This recipe is similar to one of my favorite dark fudge recipes. I'll frequently make my white fudge to give as gifts for Christmas and Valentine's Day. It's an interesting contrast to all of the darker candies—and the cream cheese gives it such a nice rich and creamy texture!
My husband and I live on the farm where he was born and raised. We have five children, ranging in age from 17 to 7. I enjoy playing the organ, singing, reading, walking and may crafts.
I grew up on a dairy farm in Wisconsin, so it's only natural I have a lot of recipes that use dairy ingredients. Our farm also had a lot of hickory trees, so we always made this fudge with hickory nuts. I make this candy nearly every Christmas. You'll find it's hard to eat just one piece.
During the holiday season a few years back, my husband brought this wonderful candy home from work. The co-worker who'd shared it graciously included the recipe...and I've been making it ever since!
Besides being perfect for family munching, this creamy, "Christmasy" candy is dandy for holiday craft shows and gift giving.
This delicious "tree" created from chocolates—is rooted in Elisa Schmidt's generosity. "I wanted to give family and friends something they'd remember," she detailed. "So I whipped up piles of these sweets for everyone." Adding to the fun, the CT kitchen staff turned Elisa's treats into a tree. They took their cue from the way she described preparing those piles of candies in her kitchen. You'll find it easy to do the same for Valentine's ...a birthday...or to brighten a cloudy winter day.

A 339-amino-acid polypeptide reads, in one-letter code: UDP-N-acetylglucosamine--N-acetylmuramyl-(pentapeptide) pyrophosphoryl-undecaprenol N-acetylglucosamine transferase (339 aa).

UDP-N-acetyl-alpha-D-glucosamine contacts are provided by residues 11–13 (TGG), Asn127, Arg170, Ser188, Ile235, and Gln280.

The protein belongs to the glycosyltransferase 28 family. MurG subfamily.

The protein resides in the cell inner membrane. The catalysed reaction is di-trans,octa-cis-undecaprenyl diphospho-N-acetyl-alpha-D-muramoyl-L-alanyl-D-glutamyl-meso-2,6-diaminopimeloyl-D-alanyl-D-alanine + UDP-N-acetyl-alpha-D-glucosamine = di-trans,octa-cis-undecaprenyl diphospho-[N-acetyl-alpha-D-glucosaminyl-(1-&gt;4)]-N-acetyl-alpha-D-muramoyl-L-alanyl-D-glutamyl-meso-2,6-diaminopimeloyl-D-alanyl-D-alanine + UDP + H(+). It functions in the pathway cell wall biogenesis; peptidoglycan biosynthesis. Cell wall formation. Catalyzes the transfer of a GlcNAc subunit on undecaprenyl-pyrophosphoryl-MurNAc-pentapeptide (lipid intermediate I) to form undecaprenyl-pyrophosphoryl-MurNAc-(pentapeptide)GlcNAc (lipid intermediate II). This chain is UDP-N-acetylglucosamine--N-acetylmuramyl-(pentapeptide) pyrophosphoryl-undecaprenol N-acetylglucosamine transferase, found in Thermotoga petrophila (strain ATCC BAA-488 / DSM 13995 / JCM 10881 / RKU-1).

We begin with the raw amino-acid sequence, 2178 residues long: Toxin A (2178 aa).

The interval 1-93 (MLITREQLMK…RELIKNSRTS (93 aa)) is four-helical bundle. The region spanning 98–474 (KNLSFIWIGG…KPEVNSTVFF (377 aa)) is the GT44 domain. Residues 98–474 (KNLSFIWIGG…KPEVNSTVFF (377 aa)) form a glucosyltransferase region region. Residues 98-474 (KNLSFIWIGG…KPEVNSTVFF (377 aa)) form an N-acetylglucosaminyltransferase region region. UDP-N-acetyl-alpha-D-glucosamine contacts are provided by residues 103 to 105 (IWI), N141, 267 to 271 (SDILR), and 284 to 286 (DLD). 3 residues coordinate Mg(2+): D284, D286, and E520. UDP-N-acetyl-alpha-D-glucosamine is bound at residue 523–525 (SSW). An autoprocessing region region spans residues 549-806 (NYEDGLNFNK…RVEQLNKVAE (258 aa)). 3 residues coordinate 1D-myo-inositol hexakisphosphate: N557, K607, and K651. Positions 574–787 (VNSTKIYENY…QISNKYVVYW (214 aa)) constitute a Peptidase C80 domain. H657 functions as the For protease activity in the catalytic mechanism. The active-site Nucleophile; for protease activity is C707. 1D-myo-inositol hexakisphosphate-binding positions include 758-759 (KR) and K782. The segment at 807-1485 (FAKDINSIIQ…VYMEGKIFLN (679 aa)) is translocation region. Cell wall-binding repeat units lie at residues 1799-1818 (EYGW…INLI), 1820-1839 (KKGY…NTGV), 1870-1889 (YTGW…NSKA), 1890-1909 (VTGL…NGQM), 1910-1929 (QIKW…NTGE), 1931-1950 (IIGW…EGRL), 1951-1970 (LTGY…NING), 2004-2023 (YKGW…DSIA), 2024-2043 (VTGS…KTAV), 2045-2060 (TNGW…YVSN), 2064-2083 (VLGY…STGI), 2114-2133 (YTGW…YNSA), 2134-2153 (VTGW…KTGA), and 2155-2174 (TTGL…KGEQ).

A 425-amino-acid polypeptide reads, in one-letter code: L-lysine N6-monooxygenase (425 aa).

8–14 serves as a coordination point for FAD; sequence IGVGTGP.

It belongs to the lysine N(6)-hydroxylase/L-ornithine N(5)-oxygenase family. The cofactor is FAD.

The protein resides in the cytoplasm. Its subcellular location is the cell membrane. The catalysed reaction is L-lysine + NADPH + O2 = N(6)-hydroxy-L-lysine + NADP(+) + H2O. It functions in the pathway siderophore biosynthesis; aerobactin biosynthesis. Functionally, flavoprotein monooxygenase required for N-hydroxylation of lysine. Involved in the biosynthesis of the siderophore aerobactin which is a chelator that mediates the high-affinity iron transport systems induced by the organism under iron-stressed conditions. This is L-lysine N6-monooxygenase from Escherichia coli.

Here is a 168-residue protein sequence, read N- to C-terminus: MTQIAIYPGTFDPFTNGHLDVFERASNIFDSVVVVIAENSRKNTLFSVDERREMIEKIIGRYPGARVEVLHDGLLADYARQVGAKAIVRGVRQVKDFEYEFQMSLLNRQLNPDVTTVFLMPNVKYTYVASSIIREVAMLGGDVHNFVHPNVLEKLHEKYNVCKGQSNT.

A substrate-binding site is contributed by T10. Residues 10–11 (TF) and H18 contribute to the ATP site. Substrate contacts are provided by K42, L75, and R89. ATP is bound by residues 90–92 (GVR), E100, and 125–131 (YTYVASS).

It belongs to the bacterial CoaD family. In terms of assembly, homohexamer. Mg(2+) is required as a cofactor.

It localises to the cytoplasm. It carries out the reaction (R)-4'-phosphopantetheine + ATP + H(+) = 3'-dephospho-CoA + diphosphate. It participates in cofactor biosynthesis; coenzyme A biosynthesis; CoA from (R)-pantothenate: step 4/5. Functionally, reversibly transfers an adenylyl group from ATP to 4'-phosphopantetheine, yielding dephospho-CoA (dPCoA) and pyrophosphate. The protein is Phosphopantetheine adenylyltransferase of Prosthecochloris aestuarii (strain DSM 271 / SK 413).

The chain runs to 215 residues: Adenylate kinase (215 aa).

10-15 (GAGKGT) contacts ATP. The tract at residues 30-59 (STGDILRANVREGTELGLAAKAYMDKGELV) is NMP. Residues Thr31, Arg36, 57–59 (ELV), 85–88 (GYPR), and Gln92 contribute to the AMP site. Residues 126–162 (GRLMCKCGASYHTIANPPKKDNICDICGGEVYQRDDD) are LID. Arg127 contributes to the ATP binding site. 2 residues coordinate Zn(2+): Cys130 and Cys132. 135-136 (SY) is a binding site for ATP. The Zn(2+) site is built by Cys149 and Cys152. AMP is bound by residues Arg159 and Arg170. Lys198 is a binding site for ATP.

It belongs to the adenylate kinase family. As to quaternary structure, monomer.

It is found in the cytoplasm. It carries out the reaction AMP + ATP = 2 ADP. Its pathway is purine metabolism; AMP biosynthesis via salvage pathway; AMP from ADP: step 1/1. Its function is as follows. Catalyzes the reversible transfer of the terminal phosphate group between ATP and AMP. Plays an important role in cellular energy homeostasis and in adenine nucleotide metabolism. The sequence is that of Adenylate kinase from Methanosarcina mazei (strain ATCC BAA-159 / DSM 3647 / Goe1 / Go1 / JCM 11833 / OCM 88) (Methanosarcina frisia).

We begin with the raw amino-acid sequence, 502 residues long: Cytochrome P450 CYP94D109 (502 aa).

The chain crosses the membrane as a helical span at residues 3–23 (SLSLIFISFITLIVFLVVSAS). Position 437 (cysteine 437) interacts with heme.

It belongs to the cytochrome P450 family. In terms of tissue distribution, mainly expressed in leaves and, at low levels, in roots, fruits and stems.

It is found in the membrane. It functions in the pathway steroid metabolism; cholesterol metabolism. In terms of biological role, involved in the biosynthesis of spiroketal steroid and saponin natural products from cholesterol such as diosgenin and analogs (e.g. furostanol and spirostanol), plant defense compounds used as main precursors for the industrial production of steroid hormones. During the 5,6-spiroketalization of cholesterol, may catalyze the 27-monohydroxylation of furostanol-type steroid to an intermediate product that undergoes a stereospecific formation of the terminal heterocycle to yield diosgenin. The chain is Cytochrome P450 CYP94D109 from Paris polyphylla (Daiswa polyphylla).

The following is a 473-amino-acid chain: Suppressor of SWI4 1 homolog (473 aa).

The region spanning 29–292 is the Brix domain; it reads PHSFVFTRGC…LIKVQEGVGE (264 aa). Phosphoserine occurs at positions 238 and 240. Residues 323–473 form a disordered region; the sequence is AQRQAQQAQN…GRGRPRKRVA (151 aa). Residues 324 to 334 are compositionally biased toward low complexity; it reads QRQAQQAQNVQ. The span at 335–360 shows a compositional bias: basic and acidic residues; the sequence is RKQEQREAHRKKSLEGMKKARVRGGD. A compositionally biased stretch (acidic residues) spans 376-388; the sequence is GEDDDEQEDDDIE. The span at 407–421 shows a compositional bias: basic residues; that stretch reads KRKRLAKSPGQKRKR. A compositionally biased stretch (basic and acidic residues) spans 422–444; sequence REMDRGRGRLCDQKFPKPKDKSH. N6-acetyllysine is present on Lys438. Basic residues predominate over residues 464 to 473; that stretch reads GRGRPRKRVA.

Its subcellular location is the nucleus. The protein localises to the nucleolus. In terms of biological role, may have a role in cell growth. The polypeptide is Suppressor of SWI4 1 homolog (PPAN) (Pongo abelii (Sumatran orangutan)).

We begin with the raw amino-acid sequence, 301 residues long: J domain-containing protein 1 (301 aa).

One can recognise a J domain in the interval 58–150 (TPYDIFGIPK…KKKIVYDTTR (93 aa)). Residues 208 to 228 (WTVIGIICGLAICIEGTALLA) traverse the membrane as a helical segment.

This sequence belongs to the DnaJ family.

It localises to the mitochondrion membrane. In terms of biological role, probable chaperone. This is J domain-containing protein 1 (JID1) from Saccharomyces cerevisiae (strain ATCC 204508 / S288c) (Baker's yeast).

YOUR HARVEST will be happy indeed when you reap this sweet centerpiece. To create the topper, CT home economists first turned to this age-old idea traditionally used during Christmas—marzipan candy. Then they cultivated it with autumn in mind and turned out this country-fresh fall decoration. As you may know, marzipan, an edible modeling clay, is a mixture of sugars and sweet almond paste (available in the baking section of grocery stores) that can be tinted and shaped into all sorts of decorations... just like those featured here. Since it's so sweet, this table topper can be passed around for dessert when your meal is complete. Or you might choose to use the design solely as a centerpiece you bring out autumn after autumn. Simply place it in an airtight container between parties—it'll harden and stay colorful for years to come!
At the root of this treat is plenty of penny-wise practicality. "I first started making the 'logs' after I saw some chocolate-dipped pretzels at a shop," explains Mary Biebl of St. Paul, Minnesota. "They sure were appealing—but the price was outrageous. So I came up with my own version. "Nowadays, I often tie bundles of plastic-wrapped 'logs' with ribbons to give out a Christmas, or I'll set a stack out on a pretty plate for a party."—Mary Biebl, St. Paul, Minnesota